The New York Daily News™ Peter Botte reports that germphobic con artist Donald Trump and Mets 2B Kaz Matsui have a special bond. And no, it has nothing to do with Trump bunting against orders.

Donald Trump said in a television interview last year that the one major-league player he™d want to slap with his infamous catch-phrase would be Mets second baseman Kaz Matsui. But Trump didn™t say œYou™re fired when he talked briefly with Matsui while filming an episode for the next season of œThe Apprentice yesterday at Shea.

Instead, Matsui said the mogul only encouraged him during their brief encounter on the infield dirt.

œHe just told me good luck with the season and that I™m looking pretty well right now, Matsui said through his interpreter before last night™s game against the Braves. œI think I™ve seen the program before, but obviously I don™t really understand it.

Trump had taken shots at Matsui during a June 2004 segment of the ESPN™s œThe Hot Seat, saying œI would certainly say Kaz Matsui of the Mets has been a bust. There™s no doubt about that.

Kaz shouldn™t worry about it. I™ve seen œThe Appentice”, too, and I don™t understand it, either.

Is there some sort of legal action pending against Aaron Heilman in the State of New York that requires the Mets to put an imposter on the mound at Shea each time the Notre Dame graduate™s turn in the rotation comes up?

The Bergen Record™s Bob Klapisch previews tonight™s Pedro Martinez/John Smoltz matchup.

Every so often baseball delivers a scheduling gift to its loyalists – a matchup so compelling it makes you forget these are the early, chilly weeks of the season. When Pedro Martinez and John Smoltz go one-on-one tonight, everything else will come to a halt at Shea. Even April™s gusts will cooperate and feel like a soft, August flutter.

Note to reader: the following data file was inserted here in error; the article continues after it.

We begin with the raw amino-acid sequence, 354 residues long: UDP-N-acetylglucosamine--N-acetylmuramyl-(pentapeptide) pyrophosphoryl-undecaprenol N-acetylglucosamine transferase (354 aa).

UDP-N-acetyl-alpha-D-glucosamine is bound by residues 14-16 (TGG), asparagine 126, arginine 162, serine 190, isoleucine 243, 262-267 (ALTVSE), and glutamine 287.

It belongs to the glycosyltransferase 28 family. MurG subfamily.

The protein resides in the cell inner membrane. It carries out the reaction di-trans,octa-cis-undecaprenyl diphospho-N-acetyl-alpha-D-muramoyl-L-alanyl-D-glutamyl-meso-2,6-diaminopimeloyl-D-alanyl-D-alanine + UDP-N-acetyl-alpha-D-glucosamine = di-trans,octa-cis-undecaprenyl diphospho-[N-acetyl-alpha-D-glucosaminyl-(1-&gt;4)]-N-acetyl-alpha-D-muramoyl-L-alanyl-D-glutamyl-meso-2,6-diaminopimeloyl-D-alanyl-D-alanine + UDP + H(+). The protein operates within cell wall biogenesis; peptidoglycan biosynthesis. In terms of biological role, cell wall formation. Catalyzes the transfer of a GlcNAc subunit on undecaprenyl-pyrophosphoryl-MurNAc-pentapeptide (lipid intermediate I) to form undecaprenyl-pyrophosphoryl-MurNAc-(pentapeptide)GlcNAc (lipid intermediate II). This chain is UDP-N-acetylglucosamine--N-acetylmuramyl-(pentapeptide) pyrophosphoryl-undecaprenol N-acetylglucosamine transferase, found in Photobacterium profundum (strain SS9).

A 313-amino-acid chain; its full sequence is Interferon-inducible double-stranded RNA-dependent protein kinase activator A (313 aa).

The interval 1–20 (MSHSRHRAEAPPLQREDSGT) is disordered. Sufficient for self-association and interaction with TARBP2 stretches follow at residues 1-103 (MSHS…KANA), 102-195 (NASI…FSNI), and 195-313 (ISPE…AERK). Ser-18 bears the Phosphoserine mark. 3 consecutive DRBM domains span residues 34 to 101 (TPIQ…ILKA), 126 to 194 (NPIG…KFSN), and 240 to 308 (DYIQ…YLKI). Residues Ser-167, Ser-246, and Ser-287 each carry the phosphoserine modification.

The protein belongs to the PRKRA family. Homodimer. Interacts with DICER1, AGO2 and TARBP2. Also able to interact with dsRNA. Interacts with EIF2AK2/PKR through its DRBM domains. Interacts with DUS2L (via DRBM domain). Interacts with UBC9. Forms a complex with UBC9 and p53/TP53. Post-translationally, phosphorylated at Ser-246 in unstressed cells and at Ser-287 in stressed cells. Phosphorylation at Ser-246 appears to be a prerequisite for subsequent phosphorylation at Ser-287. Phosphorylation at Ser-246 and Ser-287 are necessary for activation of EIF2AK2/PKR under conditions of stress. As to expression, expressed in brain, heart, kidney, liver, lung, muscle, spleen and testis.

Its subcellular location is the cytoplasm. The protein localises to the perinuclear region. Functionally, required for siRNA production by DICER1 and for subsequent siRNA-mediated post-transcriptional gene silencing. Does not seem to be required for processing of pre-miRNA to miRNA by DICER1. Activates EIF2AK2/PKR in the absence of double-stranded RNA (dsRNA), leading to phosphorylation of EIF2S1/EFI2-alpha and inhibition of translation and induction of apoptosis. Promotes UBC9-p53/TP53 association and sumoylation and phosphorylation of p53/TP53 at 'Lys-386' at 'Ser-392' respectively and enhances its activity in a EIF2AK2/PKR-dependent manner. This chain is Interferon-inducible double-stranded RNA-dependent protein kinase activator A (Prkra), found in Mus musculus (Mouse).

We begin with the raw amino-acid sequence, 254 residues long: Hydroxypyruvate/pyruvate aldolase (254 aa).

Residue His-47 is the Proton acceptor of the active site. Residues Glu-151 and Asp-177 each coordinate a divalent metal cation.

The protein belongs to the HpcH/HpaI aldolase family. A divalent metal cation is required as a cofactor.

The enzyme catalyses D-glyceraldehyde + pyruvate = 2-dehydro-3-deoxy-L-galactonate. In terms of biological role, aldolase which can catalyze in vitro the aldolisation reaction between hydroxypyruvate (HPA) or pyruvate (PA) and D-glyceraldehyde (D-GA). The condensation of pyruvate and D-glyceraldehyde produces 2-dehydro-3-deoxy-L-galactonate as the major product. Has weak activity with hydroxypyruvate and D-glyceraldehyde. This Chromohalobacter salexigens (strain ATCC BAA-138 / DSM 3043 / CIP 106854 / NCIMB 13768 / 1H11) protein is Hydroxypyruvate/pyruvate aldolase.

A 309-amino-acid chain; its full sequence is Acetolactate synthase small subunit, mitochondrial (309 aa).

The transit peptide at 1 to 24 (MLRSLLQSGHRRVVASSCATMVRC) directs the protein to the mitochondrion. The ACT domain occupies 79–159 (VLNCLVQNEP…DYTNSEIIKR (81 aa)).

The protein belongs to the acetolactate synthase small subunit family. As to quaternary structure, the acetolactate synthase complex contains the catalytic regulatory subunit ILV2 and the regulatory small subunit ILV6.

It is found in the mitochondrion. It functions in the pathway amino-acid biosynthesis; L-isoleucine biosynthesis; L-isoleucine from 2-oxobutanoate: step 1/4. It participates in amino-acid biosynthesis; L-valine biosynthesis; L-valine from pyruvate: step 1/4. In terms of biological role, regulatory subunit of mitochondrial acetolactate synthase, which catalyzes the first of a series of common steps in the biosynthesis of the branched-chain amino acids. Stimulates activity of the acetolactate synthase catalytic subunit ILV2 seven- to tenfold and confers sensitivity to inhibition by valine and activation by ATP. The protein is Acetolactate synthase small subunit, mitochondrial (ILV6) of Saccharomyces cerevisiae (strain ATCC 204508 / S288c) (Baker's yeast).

Think these two power pitchers aren™t already surging on adrenaline? The last time Pedro and Smoltz collided, they combined for 24 strikeouts, flattening everyone in their path. No wonder Braves manager Bobby Cox likened the encore to œ[Sandy] Koufax against [Juan] Marichal.

œIt™s a good old National League matchup, like [Gaylord] Perry against [Don] Drysdale, Cox was saying Monday night. œPeople love matchups. They™re fun.

They™re irresistible, actually, especially this one. The Mets have the National League™s hottest pitcher in Pedro, averaging almost 12 strikeouts a game, keeping opponents to a ridiculous .119 average.

Smoltz™s numbers are almost as gripping. Since an opening-day meltdown against the Marlins, the right-hander has surrendered just five earned runs in his last 211/3 innings, striking out 24.

It™s inevitable Pedro and Smoltz will go deep into the game again tonight. The at-bats will be over in a hurry, the innings turning into a blur. The hitters will be helpless bystanders to a much larger struggle between two future Hall of Famers.

It™s the kind of matchup that makes the Mets™ ticket office breathe heavily, but in the clubhouse, there are other, longer-range dividends being considered, too.

Willie Randolph is imagining facing Smoltz in the heat of the pennant race, when the 80-something-win Mets will be trying to make a wild-card fantasy come true.

If they can beat Smoltz twice in the first month of the season, that memory could last all summer. Remember, the Mets are like a baby chick emerging from its shell, fragile and impressionable. That™s why they treat Pedro like their guardian every fifth day, especially tonight.

It may not be as apocalyptic as Game 7 in the 2003 AL Championship Series, at least not to Pedro, but he knows these are all late-summer moments for the Mets.

To them, facing Smoltz represents a trip up Mount Olympus. Even in April, it™s an irresistible journey.